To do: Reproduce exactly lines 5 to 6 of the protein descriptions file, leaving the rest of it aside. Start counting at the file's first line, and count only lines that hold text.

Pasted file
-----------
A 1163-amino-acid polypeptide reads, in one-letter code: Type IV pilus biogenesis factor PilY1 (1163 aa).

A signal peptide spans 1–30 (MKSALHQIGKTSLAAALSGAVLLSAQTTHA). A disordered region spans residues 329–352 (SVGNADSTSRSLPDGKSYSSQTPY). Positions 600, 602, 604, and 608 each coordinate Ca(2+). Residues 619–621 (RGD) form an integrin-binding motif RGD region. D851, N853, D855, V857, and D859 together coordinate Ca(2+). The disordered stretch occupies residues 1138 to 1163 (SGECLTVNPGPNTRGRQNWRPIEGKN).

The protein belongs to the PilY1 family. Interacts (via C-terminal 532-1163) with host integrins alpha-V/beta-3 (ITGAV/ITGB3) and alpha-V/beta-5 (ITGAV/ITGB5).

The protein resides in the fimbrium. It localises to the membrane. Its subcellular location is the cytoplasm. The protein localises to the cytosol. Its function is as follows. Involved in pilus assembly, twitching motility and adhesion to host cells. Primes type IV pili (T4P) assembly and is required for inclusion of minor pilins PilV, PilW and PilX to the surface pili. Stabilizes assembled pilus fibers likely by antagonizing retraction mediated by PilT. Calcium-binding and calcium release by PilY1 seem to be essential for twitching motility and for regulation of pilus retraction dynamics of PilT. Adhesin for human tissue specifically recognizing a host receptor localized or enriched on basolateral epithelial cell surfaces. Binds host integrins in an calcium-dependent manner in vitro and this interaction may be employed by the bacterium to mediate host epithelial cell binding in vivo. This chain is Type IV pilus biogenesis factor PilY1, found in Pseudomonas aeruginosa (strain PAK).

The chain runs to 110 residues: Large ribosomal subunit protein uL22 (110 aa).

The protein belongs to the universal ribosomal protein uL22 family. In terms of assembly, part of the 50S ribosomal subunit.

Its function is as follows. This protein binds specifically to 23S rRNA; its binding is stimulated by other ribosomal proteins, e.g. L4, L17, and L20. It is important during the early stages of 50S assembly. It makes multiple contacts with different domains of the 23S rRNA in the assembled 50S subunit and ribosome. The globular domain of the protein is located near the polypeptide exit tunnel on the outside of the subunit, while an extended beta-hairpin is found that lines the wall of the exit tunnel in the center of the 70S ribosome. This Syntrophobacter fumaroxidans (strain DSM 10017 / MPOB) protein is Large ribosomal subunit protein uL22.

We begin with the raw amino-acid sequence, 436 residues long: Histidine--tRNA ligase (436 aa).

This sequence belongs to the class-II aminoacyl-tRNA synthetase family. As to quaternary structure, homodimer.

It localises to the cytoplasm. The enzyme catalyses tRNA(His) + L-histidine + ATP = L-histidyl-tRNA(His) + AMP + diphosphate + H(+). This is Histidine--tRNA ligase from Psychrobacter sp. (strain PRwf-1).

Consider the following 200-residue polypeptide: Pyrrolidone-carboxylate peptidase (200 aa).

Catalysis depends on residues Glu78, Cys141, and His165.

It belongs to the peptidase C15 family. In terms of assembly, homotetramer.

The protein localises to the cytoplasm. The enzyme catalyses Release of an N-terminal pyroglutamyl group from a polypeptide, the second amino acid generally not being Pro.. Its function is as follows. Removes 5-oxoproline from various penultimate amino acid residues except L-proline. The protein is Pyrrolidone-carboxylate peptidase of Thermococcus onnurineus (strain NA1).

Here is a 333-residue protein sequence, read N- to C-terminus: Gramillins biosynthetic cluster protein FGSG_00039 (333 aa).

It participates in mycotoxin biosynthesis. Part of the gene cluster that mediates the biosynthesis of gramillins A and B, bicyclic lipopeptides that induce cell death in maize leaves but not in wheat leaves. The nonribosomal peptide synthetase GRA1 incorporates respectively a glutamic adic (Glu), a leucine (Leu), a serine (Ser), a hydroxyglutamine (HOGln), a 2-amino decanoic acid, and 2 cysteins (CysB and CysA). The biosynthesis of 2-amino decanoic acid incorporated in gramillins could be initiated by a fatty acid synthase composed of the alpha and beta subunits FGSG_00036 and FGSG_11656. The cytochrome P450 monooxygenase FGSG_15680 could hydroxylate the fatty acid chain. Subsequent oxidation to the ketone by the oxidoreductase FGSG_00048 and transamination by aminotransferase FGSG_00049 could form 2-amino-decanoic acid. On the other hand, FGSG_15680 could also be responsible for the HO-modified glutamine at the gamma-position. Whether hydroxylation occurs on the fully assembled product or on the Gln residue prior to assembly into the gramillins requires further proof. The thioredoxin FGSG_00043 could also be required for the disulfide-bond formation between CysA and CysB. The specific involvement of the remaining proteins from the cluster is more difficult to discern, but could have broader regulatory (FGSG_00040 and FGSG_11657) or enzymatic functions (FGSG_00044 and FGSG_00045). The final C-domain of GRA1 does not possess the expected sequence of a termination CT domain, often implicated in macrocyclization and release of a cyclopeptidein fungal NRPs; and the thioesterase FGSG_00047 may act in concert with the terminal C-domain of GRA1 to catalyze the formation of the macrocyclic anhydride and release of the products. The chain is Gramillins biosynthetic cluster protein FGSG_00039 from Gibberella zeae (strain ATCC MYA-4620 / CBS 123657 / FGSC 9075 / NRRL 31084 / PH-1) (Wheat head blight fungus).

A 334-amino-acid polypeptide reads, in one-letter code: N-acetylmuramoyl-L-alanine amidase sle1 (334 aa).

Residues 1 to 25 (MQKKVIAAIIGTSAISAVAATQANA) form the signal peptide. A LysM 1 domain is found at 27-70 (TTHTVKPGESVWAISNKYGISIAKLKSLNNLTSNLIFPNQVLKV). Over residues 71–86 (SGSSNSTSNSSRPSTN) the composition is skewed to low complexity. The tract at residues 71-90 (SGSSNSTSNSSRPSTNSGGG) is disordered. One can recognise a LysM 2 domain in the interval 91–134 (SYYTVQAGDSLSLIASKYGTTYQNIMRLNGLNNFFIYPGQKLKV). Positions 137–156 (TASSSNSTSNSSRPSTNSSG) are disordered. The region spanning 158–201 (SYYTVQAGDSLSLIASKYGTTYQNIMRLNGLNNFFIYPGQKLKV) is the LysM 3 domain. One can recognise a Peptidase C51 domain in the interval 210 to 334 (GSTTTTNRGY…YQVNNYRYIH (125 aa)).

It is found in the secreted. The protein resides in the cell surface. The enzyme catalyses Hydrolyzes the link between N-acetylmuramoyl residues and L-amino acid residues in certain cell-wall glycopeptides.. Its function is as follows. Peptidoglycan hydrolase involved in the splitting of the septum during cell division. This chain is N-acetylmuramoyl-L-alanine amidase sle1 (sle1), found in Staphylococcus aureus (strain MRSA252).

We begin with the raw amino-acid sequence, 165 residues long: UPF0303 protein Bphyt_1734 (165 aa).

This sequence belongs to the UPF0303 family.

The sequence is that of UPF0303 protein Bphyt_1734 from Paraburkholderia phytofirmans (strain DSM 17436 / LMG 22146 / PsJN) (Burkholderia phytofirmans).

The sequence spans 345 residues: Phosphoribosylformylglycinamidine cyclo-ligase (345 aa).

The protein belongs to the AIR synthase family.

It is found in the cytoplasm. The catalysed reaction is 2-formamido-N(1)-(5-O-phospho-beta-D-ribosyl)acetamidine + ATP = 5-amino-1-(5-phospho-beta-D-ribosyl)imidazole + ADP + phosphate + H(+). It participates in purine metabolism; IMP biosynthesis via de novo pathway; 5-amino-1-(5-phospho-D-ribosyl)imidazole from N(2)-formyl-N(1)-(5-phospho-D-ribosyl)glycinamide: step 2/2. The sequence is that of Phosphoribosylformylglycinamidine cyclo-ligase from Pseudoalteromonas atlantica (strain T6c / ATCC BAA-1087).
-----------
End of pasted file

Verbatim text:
The chain runs to 110 residues: Large ribosomal subunit protein uL22 (110 aa).

The protein belongs to the universal ribosomal protein uL22 family. In terms of assembly, part of the 50S ribosomal subunit.